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Summary Evaluation of Town Manager Sparks Contretemps

by Connie Sartini


   Chairman of the Select Board Barry Pease advised his colleagues that he had completed his Summary Evaluation for Town Manager Mark Haddad and sent it to the board members for their review.

   A Summary Evaluation is prepared by the Select Board Chairman and is a summary of the comments, observations, input, etc. from each individual member. The Summary Evaluation is Board policy and it also part of the Town Charter.

   Pease said that two weeks ago, the Board’s summary evaluation was compiled from members’ individual reviews, which he stressed were “not public. Only the Summary Evaluation becomes public.” He added that policy clearly states that the Board decides on any amendments and votes on an amendment and/or to add or delete any comments contained in the Summary Evaluation.

   Select Board member Alison Manugian thanked Pease for “taking on this task. You did a very good job capturing the intent and nuance and presented a very thorough and reflective document.” Pease replied that he made sure that “everyone was equally represented.”

   Member Becky Pine said she had one request and that was to have the initials of the individual Select Board member next to their rating on the charts where each member voted as part of the Summary Review. Pease replied that this might be a violation of the Open Meeting Law. 

 Selectman Josh Degen told Pine that as a result of a court decision in another community, “We cannot do that in 2019.” Pine responded that she talked with Labor Counsel Brian Masur who told her it was “totally fine.” Pine said, “I am not advocating anything illegal,” and said she just wants to include individuals’ votes on the check lists. She added, “There is no benefit to keeping this from the public.”

   Pease responded, “The Summary Evaluation is the only way for a Board governed by the majority. The spread of checks doesn’t matter. It is the majority.”

   Select Board member John Giger said he “was not in favor of adding this to the process as it is out of context and not right.” Colleague Degen agreed.

   Pine made a motion to include the charts and initials of the Board members in the Summary Evaluation, but did not get a second to her motion.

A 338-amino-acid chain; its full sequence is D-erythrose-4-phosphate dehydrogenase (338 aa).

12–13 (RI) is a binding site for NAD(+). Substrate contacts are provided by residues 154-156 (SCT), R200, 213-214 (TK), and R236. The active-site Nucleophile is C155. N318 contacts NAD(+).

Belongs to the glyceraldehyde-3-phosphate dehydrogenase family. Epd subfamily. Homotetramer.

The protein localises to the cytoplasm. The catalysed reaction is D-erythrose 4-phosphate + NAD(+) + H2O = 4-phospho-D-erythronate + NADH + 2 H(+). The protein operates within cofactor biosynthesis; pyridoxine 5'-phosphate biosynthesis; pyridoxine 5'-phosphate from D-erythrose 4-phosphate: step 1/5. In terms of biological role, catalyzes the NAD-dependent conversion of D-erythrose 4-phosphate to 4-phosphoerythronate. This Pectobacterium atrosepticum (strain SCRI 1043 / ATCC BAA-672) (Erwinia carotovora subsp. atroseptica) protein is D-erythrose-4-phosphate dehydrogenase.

Select Board member Alison Manugian made a motion to accept the Summary Evaluation.

   Pine asked, “Does this mean that it does not allow me to share” my evaluation? 

   Pease responded that this is personnel-related and that only the Summary Evaluation is public. Degen added that although he understood what she was trying to do, “the law protects this. The Town Manager is the only job where the summary review becomes public and this is to protect the integrity of the employee.”

   Pine continued to push for including the initialed charts. “I intend to read all of your reviews. I felt that some of my comments should be in the summary.” Pease told her that if she had one or two items they could be included.

   Clearly not satisfied, Pine said, “I am shocked at the resistance to include the spread sheets that identify the individuals and I am shocked that we are not finding out if it is legal.” She said she wanted three of her comments included, adding that she was “voting against the summary which is a sham.” She immediately apologized for using the word sham and corrected it to be “incomplete.” She said that it was incomplete because it didn’t include the spread sheets with the initials of the individual board members.

   The Board did not support Pine’s position and voted 4 (Pease, Manugian, Giger and Degen) to 1 (Pine) to approve the Summary Evaluation. That Summary Evaluation is now available to the public in the Town Clerk’s office.

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